Ensuring equity for Black students in language education was the focus of a conference at the University of Pennsylvania co-organized by Nelson Flores, associate professor in Penn’s Graduate School of Education.
The meeting, “Centering Black Students in Language Education,” included a dozen speakers and panelists and was attended by about 30 educators from across the country. Flores, an expert in bilingual education, organized the conference with Uju Anya, associate professor at Carnegie Mellon University, and Tia Madkins, assistant professor at University of Texas at Austin.
The participants worked to understand racial inequities, specifically the manifestations of anti-Blackness, in language education. Based on what they learned, they plan to create a policy brief and a comprehensive research agenda.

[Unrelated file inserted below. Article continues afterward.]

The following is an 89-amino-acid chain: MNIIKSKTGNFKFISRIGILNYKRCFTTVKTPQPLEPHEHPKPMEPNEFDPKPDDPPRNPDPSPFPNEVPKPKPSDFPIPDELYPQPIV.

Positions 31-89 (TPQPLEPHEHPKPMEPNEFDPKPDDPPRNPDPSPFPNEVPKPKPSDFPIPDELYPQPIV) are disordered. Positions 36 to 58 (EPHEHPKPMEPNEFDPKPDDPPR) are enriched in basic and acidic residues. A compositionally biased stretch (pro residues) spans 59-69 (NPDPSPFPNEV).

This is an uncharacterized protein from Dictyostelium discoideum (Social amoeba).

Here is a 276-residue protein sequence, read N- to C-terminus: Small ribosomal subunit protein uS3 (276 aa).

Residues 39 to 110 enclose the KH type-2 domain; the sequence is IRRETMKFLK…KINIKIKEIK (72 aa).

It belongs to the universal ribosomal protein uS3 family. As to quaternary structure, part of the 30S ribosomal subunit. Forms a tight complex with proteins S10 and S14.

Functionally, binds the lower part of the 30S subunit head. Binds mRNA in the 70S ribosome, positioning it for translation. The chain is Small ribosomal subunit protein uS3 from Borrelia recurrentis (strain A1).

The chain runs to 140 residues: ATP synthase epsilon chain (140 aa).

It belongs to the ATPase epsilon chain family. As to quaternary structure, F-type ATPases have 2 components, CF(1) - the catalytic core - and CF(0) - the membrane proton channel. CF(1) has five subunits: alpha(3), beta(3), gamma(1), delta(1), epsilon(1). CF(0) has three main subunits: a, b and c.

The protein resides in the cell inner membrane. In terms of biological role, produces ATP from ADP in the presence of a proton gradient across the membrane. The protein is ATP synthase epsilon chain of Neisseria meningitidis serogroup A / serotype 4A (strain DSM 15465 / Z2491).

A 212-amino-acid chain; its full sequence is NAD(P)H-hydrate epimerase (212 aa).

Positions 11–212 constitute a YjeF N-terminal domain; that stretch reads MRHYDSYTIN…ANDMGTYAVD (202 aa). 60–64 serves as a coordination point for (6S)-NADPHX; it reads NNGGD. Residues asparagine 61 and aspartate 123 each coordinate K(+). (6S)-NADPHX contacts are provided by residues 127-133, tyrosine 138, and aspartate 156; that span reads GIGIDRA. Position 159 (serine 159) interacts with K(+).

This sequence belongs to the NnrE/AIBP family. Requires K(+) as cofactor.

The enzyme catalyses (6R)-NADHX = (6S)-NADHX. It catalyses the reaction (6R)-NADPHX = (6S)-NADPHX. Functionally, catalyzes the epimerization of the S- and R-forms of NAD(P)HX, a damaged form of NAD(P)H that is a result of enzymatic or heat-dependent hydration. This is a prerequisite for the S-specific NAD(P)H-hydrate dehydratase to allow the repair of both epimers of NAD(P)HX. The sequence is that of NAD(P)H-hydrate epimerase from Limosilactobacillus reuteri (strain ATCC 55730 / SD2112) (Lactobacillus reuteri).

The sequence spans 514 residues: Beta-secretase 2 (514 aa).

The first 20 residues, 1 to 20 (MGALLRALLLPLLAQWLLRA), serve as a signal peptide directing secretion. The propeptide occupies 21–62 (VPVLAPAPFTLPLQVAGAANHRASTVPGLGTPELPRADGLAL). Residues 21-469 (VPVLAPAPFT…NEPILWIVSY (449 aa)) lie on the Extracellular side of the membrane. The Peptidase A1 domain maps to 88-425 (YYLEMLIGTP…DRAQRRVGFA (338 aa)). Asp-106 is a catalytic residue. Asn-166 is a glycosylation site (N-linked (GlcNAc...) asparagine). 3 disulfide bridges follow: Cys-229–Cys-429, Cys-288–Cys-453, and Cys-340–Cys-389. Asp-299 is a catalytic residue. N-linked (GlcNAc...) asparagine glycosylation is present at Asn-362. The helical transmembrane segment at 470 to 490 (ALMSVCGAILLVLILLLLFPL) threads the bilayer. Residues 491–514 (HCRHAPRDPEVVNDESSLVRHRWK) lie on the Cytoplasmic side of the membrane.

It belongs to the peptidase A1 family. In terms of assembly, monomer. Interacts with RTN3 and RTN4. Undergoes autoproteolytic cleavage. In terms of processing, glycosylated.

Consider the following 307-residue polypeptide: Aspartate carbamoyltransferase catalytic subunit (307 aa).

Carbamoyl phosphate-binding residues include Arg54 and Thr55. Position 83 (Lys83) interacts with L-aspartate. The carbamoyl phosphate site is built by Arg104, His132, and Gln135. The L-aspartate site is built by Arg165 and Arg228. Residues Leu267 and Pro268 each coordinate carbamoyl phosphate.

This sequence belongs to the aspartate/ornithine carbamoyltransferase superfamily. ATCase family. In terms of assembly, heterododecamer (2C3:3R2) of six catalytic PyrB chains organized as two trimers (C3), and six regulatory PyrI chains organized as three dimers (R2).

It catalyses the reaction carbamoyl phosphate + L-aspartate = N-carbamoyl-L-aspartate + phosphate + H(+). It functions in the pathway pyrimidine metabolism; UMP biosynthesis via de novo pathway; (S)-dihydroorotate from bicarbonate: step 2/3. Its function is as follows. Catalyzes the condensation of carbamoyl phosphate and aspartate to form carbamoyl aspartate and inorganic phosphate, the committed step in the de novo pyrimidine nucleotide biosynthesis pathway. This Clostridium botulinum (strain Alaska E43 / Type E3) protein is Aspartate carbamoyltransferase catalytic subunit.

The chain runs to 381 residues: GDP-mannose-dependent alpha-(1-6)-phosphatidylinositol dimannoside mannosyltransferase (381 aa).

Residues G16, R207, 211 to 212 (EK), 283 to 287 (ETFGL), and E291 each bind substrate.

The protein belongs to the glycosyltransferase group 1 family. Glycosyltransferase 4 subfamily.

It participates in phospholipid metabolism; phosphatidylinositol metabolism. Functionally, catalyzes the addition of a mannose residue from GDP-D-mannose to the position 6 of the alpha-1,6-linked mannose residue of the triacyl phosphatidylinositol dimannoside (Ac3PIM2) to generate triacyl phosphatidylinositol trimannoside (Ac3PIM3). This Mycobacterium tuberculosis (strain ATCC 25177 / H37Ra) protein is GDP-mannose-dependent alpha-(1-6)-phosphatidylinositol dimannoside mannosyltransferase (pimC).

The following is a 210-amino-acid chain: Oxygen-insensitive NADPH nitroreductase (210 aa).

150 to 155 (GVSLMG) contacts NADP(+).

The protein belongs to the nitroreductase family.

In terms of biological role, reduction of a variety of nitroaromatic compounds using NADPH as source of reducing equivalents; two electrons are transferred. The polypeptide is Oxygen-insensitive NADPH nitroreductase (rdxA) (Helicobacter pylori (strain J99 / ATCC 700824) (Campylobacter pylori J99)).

Language education often is siloed, says Flores: English as a second language (ESL), bilingual education, and world language education. “There hasn’t been, to our knowledge, any serious attempt to think across these models with the needs of Black students at the center and the challenges that Black students confront in language education, anti-Blackness in particular,” he says.
Flores was born and raised in the Olney section of Philadelphia in a bilingual home, his mother from Puerto Rico and his father from Ecuador. He attended Philadelphia public schools, graduating from Central High School. He went on to Swarthmore College for his bachelor’s degree in political science and education, Lehman College for his master’s degree in teaching ESL, and the Graduate Center of the City University of New York for his Ph.D. in urban education. He began his career as an ESL teacher in Philadelphia and New York City public schools.
Penn Today spoke with Flores about his research, the conference, and his hopes for the future.